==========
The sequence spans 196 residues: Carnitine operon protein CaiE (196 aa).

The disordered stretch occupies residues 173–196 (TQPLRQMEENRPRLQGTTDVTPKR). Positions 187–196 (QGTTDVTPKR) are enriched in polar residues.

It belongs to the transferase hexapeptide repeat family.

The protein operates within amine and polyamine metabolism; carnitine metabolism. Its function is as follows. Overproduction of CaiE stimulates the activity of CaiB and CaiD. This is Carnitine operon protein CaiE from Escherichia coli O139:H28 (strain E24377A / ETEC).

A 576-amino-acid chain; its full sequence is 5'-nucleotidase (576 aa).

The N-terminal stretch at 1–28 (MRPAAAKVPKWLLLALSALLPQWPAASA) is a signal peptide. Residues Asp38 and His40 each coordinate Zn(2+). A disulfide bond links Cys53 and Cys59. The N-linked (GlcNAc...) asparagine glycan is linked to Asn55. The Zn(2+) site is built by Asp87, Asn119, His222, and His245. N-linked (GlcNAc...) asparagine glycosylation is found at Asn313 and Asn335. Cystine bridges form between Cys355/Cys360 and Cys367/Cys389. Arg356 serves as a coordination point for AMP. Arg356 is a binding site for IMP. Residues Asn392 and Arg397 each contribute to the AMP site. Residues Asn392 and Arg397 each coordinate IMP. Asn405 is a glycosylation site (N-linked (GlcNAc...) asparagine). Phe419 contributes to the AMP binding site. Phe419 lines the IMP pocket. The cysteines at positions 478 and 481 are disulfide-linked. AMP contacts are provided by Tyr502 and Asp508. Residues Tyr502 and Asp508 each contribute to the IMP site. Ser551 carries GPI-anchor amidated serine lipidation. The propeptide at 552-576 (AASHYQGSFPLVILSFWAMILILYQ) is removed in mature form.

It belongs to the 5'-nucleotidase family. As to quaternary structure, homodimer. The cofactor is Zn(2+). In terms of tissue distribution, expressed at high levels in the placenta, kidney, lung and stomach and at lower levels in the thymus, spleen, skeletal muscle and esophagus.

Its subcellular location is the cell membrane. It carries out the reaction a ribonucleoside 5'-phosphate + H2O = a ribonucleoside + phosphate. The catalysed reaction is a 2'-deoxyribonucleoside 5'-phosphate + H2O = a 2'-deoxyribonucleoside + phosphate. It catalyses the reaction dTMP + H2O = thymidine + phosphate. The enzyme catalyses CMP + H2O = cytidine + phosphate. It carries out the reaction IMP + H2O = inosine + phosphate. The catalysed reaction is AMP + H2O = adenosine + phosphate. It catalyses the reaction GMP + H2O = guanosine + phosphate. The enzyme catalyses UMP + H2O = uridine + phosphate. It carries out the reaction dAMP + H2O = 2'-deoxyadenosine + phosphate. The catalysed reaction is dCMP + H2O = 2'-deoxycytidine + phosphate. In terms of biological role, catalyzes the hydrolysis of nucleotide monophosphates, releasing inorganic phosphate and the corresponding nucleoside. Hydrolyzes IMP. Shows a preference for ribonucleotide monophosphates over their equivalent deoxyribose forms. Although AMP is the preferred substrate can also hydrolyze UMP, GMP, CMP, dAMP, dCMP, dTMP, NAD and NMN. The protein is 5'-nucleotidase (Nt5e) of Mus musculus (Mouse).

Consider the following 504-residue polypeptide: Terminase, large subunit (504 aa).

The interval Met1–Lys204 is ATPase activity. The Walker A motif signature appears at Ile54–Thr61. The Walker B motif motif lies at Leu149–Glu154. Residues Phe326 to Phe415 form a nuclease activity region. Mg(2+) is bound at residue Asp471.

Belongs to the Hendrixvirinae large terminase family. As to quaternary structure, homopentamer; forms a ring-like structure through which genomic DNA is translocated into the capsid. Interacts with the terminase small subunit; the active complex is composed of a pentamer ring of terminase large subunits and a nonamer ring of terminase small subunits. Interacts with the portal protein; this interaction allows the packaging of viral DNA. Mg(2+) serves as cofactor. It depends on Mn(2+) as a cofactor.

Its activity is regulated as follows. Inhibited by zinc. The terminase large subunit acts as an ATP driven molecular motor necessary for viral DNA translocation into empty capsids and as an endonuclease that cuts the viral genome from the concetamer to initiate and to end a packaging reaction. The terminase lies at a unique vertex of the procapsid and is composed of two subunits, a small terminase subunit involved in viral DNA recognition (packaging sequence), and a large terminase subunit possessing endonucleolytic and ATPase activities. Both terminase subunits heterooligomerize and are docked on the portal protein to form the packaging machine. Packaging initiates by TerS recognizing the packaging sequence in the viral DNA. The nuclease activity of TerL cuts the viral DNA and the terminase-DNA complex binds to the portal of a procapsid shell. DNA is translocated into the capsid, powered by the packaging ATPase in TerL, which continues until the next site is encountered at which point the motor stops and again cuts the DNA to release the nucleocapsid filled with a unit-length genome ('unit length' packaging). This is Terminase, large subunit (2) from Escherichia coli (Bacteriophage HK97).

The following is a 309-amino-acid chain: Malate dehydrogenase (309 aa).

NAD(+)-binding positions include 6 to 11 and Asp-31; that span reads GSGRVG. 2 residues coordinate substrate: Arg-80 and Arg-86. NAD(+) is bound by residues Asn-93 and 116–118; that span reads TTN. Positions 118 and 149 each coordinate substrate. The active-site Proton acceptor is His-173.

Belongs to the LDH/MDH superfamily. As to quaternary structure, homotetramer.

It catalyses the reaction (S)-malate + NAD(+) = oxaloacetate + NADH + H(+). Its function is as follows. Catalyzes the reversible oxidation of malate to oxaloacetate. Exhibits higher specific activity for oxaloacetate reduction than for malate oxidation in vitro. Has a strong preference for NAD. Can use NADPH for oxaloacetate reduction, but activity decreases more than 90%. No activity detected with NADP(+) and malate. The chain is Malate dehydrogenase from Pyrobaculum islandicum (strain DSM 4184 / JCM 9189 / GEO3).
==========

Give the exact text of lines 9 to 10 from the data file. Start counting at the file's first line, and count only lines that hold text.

Consider the following 504-residue polypeptide: Terminase, large subunit (504 aa).

The interval Met1–Lys204 is ATPase activity. The Walker A motif signature appears at Ile54–Thr61. The Walker B motif motif lies at Leu149–Glu154. Residues Phe326 to Phe415 form a nuclease activity region. Mg(2+) is bound at residue Asp471.